The pennyroyal can be most easily identified by its flowers. The American pennyroyal is pale blue, while the European pennyroyal is lilac in color.
The European pennyroyal has leaves similar to that of spearmint, while American pennyroyal has more slender and erect leaves. Both have a minty odor when crushed, similar to other plants in the mint family.
Healthy Mint Plants for Rabbits
Aside from pennyroyal, plants from the mint family are safe to feed to your rabbit. Here are some mint plants that can be ingested:
Lemon balm, Melissa officianalis, is a small plant, growing from 28 to 59 inches tall. Aside from aiding in indigestion, it can also reduce stress.
Peppermint is a hybrid of the watermint and spearmint. It grows from 12 to 35 inches tall. It has long, broad, and slightly fuzzy leaves with a reddish vein, and blooms whorls of purple flowers.
Peppermint is known to contain a high concentration of natural pesticides and is used in organic gardening to repel rodents. Other than aiding in digestion, peppermint can also be used to aid against flatulence in rabbits.
Rosemary is a plant known for its needle-like leaves. They bloom white, pink, purple, or blue flowers.
Other than being a tasty treat both dried and as a tea, rosemary has a lot of health benefits to rabbits. Rosemary can aid in digestion, as well as weakness, circulation, and depression in rabbits.
As a small shrub, this herb from the mint family is known for its relaxing aroma. For rabbits, lavender has been known to aid in appetite stimulation, pain relief, circulation, and gas.
Can You Give Rabbits Mint Tea?
To give mint to your rabbits, simply brew a cup of tea and let it cool. Do not add any other ingredients, as they can be unsafe for rabbits.
If available, you can also brew your own cup from a tea bag. Just make sure that it’s only filled with mint leaves and nothing more. Once cooled, serve the tea to your rabbits in a dish. On colder days, serve the tea slightly warm.
While mint tea is a great drink for your rabbits, some of them just might eschew the drink for regular water, even if they don’t mind the leaves themselves.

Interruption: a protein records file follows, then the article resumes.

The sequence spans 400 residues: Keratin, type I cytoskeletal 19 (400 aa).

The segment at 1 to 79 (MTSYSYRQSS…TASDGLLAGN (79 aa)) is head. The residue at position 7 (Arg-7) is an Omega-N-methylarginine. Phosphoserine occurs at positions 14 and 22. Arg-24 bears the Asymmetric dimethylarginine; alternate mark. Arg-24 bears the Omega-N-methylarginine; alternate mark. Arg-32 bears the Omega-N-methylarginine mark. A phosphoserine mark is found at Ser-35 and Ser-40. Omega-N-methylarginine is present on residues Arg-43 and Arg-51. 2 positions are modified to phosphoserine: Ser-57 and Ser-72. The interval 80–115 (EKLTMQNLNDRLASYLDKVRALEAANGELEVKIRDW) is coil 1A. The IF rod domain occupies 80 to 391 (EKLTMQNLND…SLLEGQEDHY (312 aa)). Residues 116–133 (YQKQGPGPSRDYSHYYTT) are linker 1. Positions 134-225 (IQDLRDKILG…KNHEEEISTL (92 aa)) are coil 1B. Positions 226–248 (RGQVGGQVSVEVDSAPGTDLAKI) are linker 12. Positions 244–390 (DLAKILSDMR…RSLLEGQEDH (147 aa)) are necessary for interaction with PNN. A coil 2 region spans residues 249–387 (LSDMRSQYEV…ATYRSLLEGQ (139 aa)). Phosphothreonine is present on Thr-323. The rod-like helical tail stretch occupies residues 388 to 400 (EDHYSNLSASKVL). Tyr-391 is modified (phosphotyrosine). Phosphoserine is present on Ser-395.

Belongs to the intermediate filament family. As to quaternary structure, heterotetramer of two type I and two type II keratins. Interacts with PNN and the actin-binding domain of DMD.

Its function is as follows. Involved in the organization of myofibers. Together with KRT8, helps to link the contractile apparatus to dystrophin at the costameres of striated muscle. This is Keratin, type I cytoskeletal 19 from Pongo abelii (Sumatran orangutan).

Not only does mint have a great taste, but it has a lot of health benefits as well. Here are some of the health benefits that rabbits can gain from mint:
- Balanced diet: Mint is high in fiber and low in calories and sugar, three components that make up a balanced rabbit diet.
- Vitamins: Mint contains vitamins A, C, and B complex.
- Antioxidants: Herbs are known to be rich in antioxidants, and according to a study in Phytotherapy Research, mint is no different. Antioxidants have been known to avoid different illnesses like arthritis, memory loss, and even cancer.
- Minerals: Aside from vitamins, mint is also rich in calcium, iron, phosphorus, magnesium, zinc, manganese, and copper.
Mint As A Remedy
Other than its health benefits, mint can also be used as a remedy for illnesses. In Ancient Science Life, scientists determined that these folk remedies do hold a stake under scientific scrutiny. In fact, these traditional uses are still being practiced in different parts of the world today.
Even in rabbits, mint has been known to aid in different ailments. Here are some ways that mint can be used as a medicine for rabbits:
- Indigestion: The high fiber content of mint plants can aid in indigestion in rabbits. It is a common go-to remedy for owners with rabbits who have digestive tract blockages.
- Loose stool: Mint can help rabbits who have loose or watery stools.
- Flatulence: While being a normal bodily function, too much flatulence can be painful. Thankfully, mint has been shown to be an effective remedy against gas, alongside other digestive problems.
- Brain performance: Because of the nutrients and minerals available in mint pants, mint is believed to aid in improving brain performance.